In Colorado, Republican Cory Gardner deflected repeated attacks about his long history of anti-choice positions to oust pro-choice Sen. Mark Udall.
Conservative commentators are teeing off at an ad campaign depicting a world in which birth control is banned and condoms are in short supply.
Abortion rights organizations say the Denver Post‘s endorsement of senatorial candidate Cory Gardner contradicts the paper’s long-held editorial stance on choice, among other things.
Colorado Republican senatorial candidate Cory Gardner has dropped support of state “personhood” amendments because he didn’t know they would have banned some forms of birth control. But an anti-choice group now says Gardner was briefed on the amendments and understood them.
Questioned by debate moderators, Rep. Cory Gardner falsely stated that federal “personhood” legislation is “simply a statement of belief,” and Sen. Mark Udall said he wouldn’t ban later abortions.
With Colorado Senate candidate Cory Gardner repeatedly saying “there is no federal personhood bill,” even though he’s a co-sponsor of such a bill, Democrats are now airing a television ad correcting Gardner and telling viewers, “Gardner’s bill is called the Life at Conception Act. Look it up yourself.”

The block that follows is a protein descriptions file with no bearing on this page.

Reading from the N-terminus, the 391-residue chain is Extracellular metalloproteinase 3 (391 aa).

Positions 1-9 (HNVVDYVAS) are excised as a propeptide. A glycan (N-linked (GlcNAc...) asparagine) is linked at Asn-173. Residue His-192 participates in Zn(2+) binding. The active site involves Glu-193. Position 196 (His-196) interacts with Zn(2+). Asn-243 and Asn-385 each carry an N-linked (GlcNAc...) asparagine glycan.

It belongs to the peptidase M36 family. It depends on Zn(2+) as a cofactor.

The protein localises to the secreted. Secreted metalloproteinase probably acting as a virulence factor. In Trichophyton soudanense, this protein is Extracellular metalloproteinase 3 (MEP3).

Rep. Gardner, who’s challenging Sen. Mark Udall for U.S. Senate, produced an advertisement citing the “American Association of Obstetricians and Gynecologists” as a backer of his proposal to sell contraception over-the-counter. But this group does not exist, and an organization with a similar name doesn’t support Gardner’s proposal.
Colorado’s anti-choice Republican gubernatorial candidate drew criticism this week after saying that a governor has “very little impact” on laws restricting abortion.
Abortion rights organizations in Colorado launched a campaign Tuesday opposing a proposed constitutional amendment on the November ballot that would add “unborn human beings” to the state’s criminal code.
In a radio interview, Republican Rep. Cory Gardner said his opponent, Sen. Mark Udall, is “trying to distract voters” by attacking Gardner for his positions on abortion and contraception, which, according to Gardner, “aren’t top of mind for people.”